Another 125th Anniversary Schwinn Black Phantom Review

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When the 125th Anniversary Phantom was announced here and later Steve posted his video review I made the comment, "That is one I would be happy to buy instead of build" or something like that. I missed the first round of the bikes and applied for email notification when they became available. On Sept 19 I got the notification and placed my order. It finally arrived Oct. 27.

Not Museum Quality, But Good and Makes Me Smile

First off, like other reviewers and the RRB video review on YouTube the packing of the bike and handling by FedEx is problematic. On the advice of another reviewer at Walmart.com I opted for ship to store for pickup thinking that would keep FedEx from destroying the bike. Then tracking showed the bike was picked up by FedEx at the Pacific Cycle/Dorel (Schwinn) Warehouse in California so Walmart doesn't do their own shipping to store on this item. It was FedEx all the way. The box had damage and the bike's rear rack was bent and had jammed on the frame (There was some paint damage under the brackets).

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Documented damage to box in the store

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Now the good news. Schwinn is sending a replacement rack. For now I have straightened the damaged rack the best I could. Pacific Cycle offered to let me return the bike but, they have been out of stock for awhile so I opted for the replacement part.

Let me start with the drive train. Other modern Schwinn cruisers I have are geared 44x18, this one is 52x22. Pedaling is really smooth. The crank arms are 6.5" in length and there is no extra effort needed for a casual cruise like this bike is intended for. The wheels are the brightest polished aluminum wheels I have ever seen. They really did achieve an almost chrome look to the wheels. I picked up some identical small brick replacement tires to hold the OEM tires in the event I ever decide to resell this bike. When changing out the tires I discovered some factory rim strips I really like. They are a translucent yellow material and seem much better than the usual black rubber strips.

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Next, on to the frame. The frame is about 1" taller than other modern Schwinn cruisers I own. This lets me keep the seat slightly lower in the seat tube which looks much better. I am measuring 19" from the center of the bottom bracket to the top of the seat tube. Overall, the entire frame is more vintage looking than the Schwinn cruisers of recent years that have the large diameter down tube. Another change is the rack mounts are tubular instead of the stamped flat rack supports of recent Schwinn cruisers. The whole thing just has a solid feel to it.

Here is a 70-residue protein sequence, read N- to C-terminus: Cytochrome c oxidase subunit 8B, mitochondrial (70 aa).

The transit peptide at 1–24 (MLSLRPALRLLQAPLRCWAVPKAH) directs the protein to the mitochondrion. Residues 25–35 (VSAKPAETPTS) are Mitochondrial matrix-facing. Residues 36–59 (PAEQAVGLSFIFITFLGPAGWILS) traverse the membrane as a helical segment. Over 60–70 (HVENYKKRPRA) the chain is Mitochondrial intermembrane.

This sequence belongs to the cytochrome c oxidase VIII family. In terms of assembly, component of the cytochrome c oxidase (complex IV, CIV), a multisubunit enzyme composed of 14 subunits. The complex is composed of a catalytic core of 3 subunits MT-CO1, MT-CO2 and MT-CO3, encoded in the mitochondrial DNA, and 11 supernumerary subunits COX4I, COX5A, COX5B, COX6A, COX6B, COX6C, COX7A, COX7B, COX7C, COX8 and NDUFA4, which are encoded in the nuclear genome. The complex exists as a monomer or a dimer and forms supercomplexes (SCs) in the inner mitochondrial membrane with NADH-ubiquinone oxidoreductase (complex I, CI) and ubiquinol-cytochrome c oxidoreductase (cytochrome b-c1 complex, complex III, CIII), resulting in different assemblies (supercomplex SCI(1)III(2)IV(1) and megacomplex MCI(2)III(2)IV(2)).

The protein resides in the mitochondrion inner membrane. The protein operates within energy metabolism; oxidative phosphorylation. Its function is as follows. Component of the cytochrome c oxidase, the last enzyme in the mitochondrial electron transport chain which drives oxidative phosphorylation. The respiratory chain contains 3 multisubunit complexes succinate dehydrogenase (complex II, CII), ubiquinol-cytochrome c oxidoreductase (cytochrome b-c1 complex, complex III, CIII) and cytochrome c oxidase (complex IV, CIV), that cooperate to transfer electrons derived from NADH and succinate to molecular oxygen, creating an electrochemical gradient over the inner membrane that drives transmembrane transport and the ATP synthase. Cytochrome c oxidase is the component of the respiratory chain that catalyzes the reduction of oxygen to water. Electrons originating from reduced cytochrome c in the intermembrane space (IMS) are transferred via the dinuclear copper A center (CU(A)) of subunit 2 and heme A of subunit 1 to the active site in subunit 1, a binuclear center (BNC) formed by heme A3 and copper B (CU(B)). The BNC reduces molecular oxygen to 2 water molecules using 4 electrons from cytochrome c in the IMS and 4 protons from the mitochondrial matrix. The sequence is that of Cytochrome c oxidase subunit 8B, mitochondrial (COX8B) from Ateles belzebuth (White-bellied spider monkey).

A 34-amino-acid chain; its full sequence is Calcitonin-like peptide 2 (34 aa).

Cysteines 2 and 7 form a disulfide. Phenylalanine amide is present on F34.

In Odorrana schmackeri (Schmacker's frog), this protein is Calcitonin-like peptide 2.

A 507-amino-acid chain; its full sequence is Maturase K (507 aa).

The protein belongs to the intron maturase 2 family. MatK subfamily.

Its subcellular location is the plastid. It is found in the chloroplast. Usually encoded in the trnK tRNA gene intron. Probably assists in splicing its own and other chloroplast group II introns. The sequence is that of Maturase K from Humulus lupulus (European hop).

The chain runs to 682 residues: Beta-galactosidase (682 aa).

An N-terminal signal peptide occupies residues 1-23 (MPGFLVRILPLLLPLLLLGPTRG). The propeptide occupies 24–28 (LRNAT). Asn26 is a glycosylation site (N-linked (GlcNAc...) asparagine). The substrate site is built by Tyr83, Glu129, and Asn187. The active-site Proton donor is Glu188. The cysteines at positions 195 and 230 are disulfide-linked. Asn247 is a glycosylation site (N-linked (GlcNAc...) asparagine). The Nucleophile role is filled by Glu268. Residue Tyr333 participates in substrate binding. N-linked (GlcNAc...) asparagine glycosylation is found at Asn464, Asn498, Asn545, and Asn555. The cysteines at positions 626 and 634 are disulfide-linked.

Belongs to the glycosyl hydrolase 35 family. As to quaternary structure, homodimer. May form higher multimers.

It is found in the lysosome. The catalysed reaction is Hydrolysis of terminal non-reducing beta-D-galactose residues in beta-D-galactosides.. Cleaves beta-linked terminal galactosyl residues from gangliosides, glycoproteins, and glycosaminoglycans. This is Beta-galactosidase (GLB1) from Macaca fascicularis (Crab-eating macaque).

The turning radius is hampered by the forks contacting the tank and you will have to lift the bike to turn it in tight quarters. Not on a street but maneuvering it for garage storage.

Finally, the accessories. The horn is a joke. The polarity on the horn button battery compartment was labeled backwards the only way to get the horn to work was reversing the batteries. Then the little buzzer sound was ridiculous. The battery compartment on the headlight was labeled correct and it is bright for one old style flashlight bulb. The seat is comfortable. The fenders are extra wide and contribute to the heavy duty vibe of the entire bike. The tank is OK, it has some stamping marks under the plating and I can see one small area about a finger print size where the chrome is thinner over the under plating of copper. Not too keen on the aluminum stem and handlebars. They would have been better in chromed steel in my opinion. They did get correct shapes to these for a vintage silhouette.

I think the whole package is a nice tribute to the Schwinn Phantoms made from 1949 - 1959. For the price it is worth it and I am happy with the purchase. “It is what it is,” an Asian interpretation of a classic Schwinn. I don't think they ever were going for dead on accuracy just a tip of the hat to classic Schwinn lines and styling cues using modern components at an affordable price. I think they achieved that goal.

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